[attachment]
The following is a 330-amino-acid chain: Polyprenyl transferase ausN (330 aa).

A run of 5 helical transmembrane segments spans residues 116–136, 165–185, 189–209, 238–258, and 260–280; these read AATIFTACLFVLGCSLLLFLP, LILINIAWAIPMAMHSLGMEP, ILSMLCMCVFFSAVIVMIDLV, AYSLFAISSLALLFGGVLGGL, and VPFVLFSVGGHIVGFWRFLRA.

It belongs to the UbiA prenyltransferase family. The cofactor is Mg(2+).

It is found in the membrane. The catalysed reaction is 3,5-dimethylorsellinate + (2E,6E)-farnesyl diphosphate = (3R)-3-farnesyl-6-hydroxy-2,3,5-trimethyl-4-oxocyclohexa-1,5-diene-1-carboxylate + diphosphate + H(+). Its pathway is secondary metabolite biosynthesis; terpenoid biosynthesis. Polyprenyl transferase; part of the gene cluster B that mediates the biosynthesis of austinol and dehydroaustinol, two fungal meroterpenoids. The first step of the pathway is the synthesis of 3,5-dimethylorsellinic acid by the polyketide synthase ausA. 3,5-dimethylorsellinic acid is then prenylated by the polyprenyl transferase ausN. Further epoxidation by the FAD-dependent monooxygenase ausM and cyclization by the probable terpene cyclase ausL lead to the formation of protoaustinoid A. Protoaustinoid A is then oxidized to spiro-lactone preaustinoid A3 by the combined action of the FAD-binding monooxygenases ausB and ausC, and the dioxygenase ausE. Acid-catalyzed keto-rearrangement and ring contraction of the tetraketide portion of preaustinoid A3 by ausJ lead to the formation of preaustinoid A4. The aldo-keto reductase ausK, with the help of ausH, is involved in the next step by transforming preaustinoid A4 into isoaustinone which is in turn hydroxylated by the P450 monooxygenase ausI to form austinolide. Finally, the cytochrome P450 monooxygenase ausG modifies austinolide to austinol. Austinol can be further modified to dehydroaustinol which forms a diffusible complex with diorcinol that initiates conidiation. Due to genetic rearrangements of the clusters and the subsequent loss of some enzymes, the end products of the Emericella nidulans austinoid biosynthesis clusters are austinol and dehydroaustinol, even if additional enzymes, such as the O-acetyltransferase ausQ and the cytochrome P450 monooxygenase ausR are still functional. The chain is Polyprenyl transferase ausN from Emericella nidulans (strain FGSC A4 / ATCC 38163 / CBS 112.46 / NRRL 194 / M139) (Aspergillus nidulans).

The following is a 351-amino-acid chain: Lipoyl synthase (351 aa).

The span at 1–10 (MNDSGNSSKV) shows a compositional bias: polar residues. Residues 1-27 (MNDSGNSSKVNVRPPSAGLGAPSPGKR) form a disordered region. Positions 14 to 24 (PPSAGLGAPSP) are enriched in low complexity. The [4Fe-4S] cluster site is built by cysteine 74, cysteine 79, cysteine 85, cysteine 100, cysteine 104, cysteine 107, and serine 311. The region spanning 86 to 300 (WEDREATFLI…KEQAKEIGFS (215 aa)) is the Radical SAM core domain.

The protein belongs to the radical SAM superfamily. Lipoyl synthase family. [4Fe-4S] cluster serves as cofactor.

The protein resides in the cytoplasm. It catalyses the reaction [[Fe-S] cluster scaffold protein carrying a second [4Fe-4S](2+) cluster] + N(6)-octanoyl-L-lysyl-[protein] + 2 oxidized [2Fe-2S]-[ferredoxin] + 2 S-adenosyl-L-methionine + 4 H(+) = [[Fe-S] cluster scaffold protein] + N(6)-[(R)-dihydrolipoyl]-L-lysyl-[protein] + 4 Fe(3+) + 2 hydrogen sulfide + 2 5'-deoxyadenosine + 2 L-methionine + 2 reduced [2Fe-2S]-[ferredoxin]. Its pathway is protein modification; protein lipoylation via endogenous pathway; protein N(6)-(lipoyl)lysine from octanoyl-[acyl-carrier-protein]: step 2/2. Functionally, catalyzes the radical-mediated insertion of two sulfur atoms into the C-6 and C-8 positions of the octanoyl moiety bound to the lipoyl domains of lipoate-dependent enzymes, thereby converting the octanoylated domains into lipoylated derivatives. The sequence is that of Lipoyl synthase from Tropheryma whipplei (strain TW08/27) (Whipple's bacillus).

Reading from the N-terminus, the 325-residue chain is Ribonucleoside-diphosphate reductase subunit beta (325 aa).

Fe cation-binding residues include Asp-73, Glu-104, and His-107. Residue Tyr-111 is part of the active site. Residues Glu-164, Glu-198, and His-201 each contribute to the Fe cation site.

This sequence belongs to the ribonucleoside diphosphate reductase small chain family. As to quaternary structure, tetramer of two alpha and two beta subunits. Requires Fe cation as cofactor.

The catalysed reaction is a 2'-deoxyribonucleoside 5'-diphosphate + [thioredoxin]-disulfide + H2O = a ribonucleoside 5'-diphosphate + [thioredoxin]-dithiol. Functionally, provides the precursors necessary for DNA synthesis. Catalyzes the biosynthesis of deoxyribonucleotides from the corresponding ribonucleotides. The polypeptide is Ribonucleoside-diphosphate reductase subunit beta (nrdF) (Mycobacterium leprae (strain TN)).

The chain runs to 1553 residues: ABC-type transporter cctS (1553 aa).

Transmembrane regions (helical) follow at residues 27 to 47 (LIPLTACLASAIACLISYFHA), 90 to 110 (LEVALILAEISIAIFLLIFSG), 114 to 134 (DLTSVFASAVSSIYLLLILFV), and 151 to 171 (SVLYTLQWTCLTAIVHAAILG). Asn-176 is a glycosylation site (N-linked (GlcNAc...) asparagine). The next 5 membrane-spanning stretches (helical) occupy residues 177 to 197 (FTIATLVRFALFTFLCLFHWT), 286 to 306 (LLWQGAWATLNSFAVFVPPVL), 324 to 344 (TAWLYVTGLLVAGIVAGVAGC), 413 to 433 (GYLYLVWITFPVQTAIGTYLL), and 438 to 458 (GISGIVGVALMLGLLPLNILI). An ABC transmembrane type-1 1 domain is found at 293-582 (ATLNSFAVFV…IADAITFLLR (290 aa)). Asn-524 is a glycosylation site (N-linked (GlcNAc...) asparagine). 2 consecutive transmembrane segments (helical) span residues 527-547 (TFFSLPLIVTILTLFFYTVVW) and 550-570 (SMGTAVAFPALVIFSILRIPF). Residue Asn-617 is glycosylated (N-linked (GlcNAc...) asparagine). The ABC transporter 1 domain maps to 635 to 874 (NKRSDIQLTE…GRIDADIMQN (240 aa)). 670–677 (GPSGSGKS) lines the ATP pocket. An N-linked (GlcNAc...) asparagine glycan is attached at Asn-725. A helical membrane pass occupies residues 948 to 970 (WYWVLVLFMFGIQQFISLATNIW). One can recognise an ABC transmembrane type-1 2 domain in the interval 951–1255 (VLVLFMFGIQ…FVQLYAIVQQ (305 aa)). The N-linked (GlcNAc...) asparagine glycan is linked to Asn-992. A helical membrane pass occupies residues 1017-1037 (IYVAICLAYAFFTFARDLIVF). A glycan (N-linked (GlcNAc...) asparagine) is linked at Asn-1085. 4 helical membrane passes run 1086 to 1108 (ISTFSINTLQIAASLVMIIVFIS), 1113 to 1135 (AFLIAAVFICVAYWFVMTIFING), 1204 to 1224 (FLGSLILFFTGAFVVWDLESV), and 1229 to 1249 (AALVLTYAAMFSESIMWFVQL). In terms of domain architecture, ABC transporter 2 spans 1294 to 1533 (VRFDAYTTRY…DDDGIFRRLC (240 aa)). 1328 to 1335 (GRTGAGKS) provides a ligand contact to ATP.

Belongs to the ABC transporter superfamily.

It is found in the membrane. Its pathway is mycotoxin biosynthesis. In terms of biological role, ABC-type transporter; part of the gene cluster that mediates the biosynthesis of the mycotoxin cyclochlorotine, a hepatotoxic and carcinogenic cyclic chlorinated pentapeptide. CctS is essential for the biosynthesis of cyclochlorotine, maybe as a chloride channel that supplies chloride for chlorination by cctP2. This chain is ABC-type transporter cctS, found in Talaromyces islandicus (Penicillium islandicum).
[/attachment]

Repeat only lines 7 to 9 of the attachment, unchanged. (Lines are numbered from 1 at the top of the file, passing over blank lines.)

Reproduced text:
The protein belongs to the radical SAM superfamily. Lipoyl synthase family. [4Fe-4S] cluster serves as cofactor.

The protein resides in the cytoplasm. It catalyses the reaction [[Fe-S] cluster scaffold protein carrying a second [4Fe-4S](2+) cluster] + N(6)-octanoyl-L-lysyl-[protein] + 2 oxidized [2Fe-2S]-[ferredoxin] + 2 S-adenosyl-L-methionine + 4 H(+) = [[Fe-S] cluster scaffold protein] + N(6)-[(R)-dihydrolipoyl]-L-lysyl-[protein] + 4 Fe(3+) + 2 hydrogen sulfide + 2 5'-deoxyadenosine + 2 L-methionine + 2 reduced [2Fe-2S]-[ferredoxin]. Its pathway is protein modification; protein lipoylation via endogenous pathway; protein N(6)-(lipoyl)lysine from octanoyl-[acyl-carrier-protein]: step 2/2. Functionally, catalyzes the radical-mediated insertion of two sulfur atoms into the C-6 and C-8 positions of the octanoyl moiety bound to the lipoyl domains of lipoate-dependent enzymes, thereby converting the octanoylated domains into lipoylated derivatives. The sequence is that of Lipoyl synthase from Tropheryma whipplei (strain TW08/27) (Whipple's bacillus).

Reading from the N-terminus, the 325-residue chain is Ribonucleoside-diphosphate reductase subunit beta (325 aa).